Johnson was born in Jamaica and moved to Britain in 1980 with his wife Yvonne where he found work at a car repair shop.
Their new life in Wolverhampton was over just a few months later. In 1981 Johnson hit Yvonne over the head with a vase and then pushed her from their ninth floor balcony.
At trial in Staffordshire he claimed they had been arguing about going to church. The judge described him as a ‘battered husband’ and said that he killed his wife because he was provoked.
“You have led a good and decent life and you are not a violent man,” Judge Talbot told him. “What happened happened because of the deep provocation you have been put to.”
Johnson was jailed for three years.
By 1993 he was living in Finsbury Park with common law wife Yvonne Bennett and their baby girl. The pair split after Yvonne had an affair and Johnson strangled her with a belt after she rejected a gift of chocolates.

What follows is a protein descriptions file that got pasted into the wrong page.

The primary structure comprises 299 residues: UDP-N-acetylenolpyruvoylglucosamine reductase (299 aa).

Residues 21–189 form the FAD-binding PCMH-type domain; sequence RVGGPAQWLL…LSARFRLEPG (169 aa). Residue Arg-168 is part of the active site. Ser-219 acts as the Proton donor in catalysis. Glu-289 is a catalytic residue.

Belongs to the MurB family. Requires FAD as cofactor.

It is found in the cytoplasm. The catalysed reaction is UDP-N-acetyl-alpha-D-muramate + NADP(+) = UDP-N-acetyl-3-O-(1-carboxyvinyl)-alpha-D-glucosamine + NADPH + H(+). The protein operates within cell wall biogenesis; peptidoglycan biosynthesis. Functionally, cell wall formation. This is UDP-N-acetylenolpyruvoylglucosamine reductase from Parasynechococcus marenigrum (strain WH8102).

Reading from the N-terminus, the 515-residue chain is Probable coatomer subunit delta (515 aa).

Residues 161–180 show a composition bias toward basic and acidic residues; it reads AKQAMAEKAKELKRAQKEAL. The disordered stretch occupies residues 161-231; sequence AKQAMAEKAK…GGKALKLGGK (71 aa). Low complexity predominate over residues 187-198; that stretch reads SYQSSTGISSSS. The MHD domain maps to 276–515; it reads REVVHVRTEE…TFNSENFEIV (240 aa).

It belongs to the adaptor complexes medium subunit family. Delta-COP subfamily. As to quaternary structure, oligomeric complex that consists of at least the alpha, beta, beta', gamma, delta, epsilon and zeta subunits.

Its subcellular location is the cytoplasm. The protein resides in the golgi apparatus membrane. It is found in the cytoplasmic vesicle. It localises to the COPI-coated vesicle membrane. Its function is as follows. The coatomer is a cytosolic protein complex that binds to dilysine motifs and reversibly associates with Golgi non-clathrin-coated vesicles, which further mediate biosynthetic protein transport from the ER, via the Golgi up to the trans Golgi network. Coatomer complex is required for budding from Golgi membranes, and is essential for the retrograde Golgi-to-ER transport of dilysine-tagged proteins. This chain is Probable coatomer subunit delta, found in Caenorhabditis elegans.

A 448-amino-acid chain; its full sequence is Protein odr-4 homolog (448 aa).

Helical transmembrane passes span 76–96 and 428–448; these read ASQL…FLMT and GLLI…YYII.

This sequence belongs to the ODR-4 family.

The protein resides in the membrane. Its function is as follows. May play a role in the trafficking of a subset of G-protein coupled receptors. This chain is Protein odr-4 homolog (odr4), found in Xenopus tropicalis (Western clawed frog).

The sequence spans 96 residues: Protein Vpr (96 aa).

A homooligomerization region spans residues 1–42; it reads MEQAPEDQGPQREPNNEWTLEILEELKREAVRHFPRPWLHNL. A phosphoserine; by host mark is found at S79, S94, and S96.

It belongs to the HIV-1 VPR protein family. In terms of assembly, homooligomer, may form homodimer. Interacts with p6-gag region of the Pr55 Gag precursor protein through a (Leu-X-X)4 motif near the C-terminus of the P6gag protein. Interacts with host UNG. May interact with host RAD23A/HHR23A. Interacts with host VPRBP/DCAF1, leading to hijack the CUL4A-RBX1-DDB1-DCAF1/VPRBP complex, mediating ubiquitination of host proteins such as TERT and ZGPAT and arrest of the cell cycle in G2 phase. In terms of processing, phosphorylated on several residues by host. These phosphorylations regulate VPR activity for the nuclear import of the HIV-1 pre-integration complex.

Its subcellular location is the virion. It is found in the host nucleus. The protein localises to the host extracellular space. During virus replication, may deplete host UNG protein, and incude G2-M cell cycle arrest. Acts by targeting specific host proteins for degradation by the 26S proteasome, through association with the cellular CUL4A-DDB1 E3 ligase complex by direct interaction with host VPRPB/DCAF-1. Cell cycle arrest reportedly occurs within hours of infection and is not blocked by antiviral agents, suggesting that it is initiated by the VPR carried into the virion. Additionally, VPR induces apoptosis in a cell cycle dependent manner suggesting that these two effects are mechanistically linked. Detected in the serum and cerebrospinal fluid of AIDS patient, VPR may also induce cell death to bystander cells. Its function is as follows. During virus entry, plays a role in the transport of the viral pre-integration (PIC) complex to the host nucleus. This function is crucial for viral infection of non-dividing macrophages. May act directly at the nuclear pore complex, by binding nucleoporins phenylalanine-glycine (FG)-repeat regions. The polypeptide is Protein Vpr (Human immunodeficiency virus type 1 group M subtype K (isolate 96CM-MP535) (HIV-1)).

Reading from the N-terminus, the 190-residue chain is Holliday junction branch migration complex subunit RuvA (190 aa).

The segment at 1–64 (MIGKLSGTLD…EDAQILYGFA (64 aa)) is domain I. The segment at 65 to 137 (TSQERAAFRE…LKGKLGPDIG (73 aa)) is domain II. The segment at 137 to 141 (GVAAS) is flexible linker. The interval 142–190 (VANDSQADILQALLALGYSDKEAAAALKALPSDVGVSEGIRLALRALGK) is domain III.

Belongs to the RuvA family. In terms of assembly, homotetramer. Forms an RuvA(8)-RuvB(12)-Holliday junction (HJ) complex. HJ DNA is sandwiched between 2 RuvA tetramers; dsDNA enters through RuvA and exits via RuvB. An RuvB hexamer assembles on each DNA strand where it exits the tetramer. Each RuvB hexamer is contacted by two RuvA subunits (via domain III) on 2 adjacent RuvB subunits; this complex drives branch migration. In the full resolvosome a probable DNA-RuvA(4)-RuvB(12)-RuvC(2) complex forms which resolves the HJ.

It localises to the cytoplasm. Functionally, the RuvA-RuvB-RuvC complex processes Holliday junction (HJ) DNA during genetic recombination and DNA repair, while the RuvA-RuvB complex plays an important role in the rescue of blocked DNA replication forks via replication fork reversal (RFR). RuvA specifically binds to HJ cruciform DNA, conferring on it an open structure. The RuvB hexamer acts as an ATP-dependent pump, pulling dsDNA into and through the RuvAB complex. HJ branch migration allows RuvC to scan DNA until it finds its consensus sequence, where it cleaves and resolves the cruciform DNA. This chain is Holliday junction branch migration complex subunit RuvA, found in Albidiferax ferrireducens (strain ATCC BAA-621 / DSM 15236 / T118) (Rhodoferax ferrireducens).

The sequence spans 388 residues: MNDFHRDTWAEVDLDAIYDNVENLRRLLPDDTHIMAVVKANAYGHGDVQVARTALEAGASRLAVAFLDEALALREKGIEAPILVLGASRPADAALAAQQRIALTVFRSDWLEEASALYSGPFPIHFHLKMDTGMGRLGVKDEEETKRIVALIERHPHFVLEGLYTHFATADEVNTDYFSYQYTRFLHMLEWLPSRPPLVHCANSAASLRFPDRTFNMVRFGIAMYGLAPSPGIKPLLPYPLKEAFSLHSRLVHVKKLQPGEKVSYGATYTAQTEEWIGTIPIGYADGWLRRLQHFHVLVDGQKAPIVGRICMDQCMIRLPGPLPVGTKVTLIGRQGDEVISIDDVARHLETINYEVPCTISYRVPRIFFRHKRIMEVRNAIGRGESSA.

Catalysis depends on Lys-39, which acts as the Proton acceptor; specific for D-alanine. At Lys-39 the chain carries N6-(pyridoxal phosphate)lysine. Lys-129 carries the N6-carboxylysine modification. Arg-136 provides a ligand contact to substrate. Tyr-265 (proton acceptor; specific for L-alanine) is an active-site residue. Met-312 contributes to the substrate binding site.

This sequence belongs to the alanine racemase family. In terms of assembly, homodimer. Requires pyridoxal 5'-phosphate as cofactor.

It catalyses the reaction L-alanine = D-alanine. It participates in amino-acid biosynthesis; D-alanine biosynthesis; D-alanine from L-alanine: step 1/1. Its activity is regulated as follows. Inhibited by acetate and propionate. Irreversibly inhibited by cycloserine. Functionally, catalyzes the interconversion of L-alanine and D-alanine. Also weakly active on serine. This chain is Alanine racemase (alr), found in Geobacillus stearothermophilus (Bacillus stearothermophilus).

The killer phoned police to confess and then tried to hang himself. By the time of his appearance at the Old Bailey he had been diagnosed with depression and a personality disorder and was handed a hospital order with restrictions.
By September 1994, Johnson was being allowed to leave his psychiatric unit on escorted community parole. In mid 1995, he was given unescorted leave to spend two days a week at a City and Guilds course on furniture restoration.
And then in 1996 he met Angela Best.
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By the time of a mental health tribunal which gave Johnson his freedom, he had been seeing his new girlfriend for a year.
One of the conditions of his release was that he told supervising doctors and social workers of any new relationships. He did not mention Angela and repeatedly failed to say he was seeing someone.
Johnson was last seen by a social worker and psychiatrist on December 8, 2016 – days before the murder – and was not found to be depressed and continued to deny being in a relationship.